Is there a word for "coolness" that corresponds to warmth?
There's the archaic word coolth:
(archaic) The state of being cool, temperature-wise; coolness. [eg] The water pushed large blocks of tepid air about around his chair, giving the faint illusion of freshness and coolth. – Lawrence Durrell, Constance, 1982
Edit 2: In many uses coolth corresponds better to warmth than does cool. Architects' use of coolth as mentioned in comments provides an example. Also, while cool corresponds well with warm, it does not correspond well with warmth or warmness in some examples below, shown in several forms for contrast:
His cool manner ... – ok
His warm manner ... – ok
His coolness of manner ... – ok
His warmth of manner ... – ok
*His cool of manner ... – bad
The coolth of his manner ... – ok
The coolness of his manner ... – ok
The warmness of his manner ... – ok
The warmth of his manner ... – ok
*The cool of his manner ... – bad
The chill of his manner ... – ok
Edit 1: Regarding whether coolth is archaic, Peter Shor notes that it appears in The Spectator (ca. 1776). It also appears in Fanny Burney memoirs, ca. 1784, and according to ngrams is rare before the late 1800's, and at its most-common from 1920 to 1960.
The most-relevant sense of archaic is "(of words) No longer in ordinary use, though still used occasionally to give a sense of antiquity." Coolth is still in use, but not in ordinary use; and it is, per previous paragraph, not particularly antique; but because it may often be used to give a sense of antiquity, it's reasonable to term it archaic.
The warmth of the sun versus the coldness of space.
I also note that the Merriam Webster's link for cold list definition 2a as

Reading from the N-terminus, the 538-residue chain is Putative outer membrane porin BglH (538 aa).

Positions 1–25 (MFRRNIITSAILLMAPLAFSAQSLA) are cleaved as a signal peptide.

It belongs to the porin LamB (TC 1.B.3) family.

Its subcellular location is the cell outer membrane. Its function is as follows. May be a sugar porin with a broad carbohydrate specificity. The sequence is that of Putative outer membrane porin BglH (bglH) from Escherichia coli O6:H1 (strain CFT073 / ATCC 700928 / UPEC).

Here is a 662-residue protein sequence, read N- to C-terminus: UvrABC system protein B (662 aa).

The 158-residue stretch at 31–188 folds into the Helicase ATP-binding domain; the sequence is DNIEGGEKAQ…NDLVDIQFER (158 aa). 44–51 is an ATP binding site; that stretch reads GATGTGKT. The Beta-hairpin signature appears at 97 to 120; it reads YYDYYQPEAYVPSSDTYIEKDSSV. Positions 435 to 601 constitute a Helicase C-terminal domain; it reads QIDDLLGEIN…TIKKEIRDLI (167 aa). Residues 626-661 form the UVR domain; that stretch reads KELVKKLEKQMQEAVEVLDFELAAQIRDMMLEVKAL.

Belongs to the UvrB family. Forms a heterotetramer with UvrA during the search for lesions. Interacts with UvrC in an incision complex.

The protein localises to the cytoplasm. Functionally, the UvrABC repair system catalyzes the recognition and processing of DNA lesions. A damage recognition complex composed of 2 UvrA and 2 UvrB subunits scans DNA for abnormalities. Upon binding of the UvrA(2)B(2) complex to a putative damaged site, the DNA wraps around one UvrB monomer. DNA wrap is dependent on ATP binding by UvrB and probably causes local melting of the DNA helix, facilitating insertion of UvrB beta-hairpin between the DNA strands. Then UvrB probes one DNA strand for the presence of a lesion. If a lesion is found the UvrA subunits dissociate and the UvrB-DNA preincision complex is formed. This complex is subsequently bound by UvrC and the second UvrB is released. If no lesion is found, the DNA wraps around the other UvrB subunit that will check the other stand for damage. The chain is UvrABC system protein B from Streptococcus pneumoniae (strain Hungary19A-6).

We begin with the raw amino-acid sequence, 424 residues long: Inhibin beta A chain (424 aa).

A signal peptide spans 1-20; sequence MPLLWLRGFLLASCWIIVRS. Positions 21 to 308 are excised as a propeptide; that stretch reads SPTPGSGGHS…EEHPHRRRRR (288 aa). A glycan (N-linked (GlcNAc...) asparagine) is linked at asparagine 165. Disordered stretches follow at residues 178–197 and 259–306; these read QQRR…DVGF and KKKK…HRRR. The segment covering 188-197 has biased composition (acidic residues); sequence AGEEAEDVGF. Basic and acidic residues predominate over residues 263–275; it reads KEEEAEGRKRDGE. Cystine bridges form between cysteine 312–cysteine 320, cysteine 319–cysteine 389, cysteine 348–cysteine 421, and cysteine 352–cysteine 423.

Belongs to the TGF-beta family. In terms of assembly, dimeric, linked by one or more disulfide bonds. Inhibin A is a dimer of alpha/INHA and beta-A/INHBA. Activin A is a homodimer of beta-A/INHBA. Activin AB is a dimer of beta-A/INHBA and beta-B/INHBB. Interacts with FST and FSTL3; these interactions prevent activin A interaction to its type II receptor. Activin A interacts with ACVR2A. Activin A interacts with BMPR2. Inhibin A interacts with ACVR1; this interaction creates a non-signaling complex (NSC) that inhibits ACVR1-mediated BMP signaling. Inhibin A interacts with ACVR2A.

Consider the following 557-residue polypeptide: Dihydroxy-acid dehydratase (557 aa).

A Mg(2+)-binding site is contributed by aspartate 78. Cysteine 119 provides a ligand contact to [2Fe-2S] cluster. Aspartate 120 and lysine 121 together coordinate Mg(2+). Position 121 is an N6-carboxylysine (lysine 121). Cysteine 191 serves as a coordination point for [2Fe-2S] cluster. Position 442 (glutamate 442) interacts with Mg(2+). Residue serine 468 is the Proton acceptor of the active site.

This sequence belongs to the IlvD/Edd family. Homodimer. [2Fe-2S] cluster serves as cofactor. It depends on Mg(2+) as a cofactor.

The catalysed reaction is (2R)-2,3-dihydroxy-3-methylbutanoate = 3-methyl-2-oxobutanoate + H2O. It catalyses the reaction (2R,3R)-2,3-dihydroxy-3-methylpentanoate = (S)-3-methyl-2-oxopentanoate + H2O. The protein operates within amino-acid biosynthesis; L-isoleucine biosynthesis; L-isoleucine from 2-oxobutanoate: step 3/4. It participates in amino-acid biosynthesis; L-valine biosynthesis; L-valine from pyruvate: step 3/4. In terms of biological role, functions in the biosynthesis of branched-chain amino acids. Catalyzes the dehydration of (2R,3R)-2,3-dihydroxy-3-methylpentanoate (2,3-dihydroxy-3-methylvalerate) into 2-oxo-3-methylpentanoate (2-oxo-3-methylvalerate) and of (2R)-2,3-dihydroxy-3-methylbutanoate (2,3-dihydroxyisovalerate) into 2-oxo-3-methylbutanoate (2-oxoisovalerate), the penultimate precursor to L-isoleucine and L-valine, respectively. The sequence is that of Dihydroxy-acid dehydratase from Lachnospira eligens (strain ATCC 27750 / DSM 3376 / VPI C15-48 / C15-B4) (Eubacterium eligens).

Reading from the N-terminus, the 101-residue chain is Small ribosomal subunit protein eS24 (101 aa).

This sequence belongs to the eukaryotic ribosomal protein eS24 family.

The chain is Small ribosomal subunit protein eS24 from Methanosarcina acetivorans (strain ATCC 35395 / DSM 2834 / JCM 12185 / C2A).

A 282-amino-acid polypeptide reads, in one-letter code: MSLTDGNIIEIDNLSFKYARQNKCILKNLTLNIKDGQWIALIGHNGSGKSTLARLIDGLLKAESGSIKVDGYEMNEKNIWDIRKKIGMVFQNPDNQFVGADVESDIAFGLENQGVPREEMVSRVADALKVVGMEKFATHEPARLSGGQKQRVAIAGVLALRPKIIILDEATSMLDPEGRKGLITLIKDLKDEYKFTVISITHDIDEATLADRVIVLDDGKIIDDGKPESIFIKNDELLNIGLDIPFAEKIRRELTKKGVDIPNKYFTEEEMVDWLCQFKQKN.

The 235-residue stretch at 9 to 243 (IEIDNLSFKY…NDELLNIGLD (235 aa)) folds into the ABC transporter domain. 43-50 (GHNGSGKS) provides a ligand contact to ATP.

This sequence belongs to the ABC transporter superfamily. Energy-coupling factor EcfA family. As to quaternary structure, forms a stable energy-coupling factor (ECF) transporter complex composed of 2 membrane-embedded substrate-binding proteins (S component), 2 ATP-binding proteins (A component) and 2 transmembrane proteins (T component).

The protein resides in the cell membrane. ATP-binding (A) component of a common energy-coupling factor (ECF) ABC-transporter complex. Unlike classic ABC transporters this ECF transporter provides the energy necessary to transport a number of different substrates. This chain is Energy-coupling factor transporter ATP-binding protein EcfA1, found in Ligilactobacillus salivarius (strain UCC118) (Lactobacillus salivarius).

marked by a lack of the warmth of normal human emotion
so that would lend a lot to the answer of cold by @zpletan, but the sentence above is how I recall hearing it contrasted.
The short answer is no, there is not a single word commonly in use that is to "cool" what "warmth" is to "warm". "Coolth" just never caught on the way "warmth" did.
"Warm" and "warmth" both refer to a quality of temperature and a quality of friendliness and compassion. "Hot" is a higher temperature than "warm" but not really a higher degree of friendliness; "hot" can be either erotic or angry, but not "more friendly than warm". I believe as a result of this and because "warmth" has positive associations, "warmth" gets used a lot in both senses in preference to any other word with similar meaning, such as "warmness". Besides, "warmth" just sounds better. On top of that, with "warmth" readily available, "warm" did not develop a usage as a noun. (Then again, "hot" never developed into a noun, either, and instead we have "heat".)
On the other side, "cool" and "cold" both refer to a quality of temperature and a quality of friendliness and compassion and "cold" is "more cool" in both senses. Without "coolth" coming into use, "cool" and "cold" both became nouns distinct from "coolness" and "coldness".
In the above ngram graph from Google, "warm of day" does not even register when compared to "warmth of day", "cool of night", or "coolness of night".
Here is a comparison of the words alone. Most used is "cold", followed by "warm", "cool", and "warmth" in that order. Least used by far are "coolness" and "coldness".
On the subject of affection and matters of the heart, Google says "warmth" and "coldness" are most used by far when referring to someone's heart, with "warm", "cool", "coolness", and "cold" not registering at all:
(Yes, this graph shows usage of "her" heart, but the graph of "his" heart is pretty much the same.)
So you have to work a little harder to figure out the sense of what you want to say and choose the right word to mean the opposite of "warmth".